Here’s a story to remind you of the gentler things in the world: A professional pianist in Thailand entertains retired elephants by playing them classical music.
Paul Barton — who is originally from the United Kingdom but is now living in Bangkok — got the idea when he and his wife learned of the Elephants World sanctuary in Wang Dong, Thailand.
“We liked the sound of the place being a retirement center for old, injured and handicapped former logging and trekking elephants,” Barton said in a video. “So we paid them a visit. I wondered if these old rescue elephants might like to listen to some slow classical music.”
After clearing it with the staff, Barton brought a piano to the sanctuary. Here’s an example of the setup:
That’s right: The curious giants can walk right up to Barton as he plays. And, as he points out in his video descriptions, the elephants are free to walk away at any time.
In one of the first videos Barton posted to his Facebook profile, he plays four different songs for Romsai, a bull elephant. During the tapings, Romsai was in musth — a condition similar to a deer’s rut, where male elephants become confrontational and may attack humans without provocation.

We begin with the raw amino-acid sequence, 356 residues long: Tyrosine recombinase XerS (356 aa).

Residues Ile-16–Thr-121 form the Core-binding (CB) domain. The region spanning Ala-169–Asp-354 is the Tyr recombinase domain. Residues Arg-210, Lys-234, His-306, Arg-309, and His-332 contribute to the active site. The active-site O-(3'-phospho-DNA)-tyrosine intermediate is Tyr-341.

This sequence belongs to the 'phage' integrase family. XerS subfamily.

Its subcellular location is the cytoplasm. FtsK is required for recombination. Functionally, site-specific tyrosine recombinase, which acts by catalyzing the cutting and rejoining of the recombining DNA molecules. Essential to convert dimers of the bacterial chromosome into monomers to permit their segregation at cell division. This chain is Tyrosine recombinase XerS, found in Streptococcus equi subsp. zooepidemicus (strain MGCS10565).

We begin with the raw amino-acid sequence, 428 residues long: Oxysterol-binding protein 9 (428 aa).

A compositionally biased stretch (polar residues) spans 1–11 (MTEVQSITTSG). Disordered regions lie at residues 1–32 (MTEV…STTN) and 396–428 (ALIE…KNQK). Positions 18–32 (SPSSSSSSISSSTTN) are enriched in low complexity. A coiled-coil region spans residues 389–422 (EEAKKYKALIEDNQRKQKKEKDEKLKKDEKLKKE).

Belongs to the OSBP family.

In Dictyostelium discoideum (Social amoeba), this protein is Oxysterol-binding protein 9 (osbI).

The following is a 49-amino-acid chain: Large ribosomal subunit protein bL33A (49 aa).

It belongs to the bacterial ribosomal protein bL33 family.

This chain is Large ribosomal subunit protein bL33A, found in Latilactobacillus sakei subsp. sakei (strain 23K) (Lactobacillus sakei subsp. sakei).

But in the video, Romsai is calm. During one segment, Barton plays Beethoven’s “Moonlight Sonata” under the stars. Romsai stands close by, quiet and swaying softly.
Here’s another one, from Barton’s YouTube page, where two elephants, Namwan and Spy, hear piano for the first time. After just a couple notes, they’re squealing and squeezing in for a closer look.
This one got me, too: Barton plays Chopin for Nong Mai, an 84-year-old female who he says is one of the oldest elephants in Thailand. She doesn’t like people much, and her mahout, or trainer, told Barton she might even give him a whack when she hears the music. That’s not what happens. Instead, the grande dame pachyderm stands and listens, seemingly soothed instead of angered.
Since Barton’s story first went viral in 2018, he’s continued to work on his classical recording career, and he still plays for the elephants, too. His most recent video, posted in July, shows him playing some Gershwin for another imposing bull elephant, Chaichana.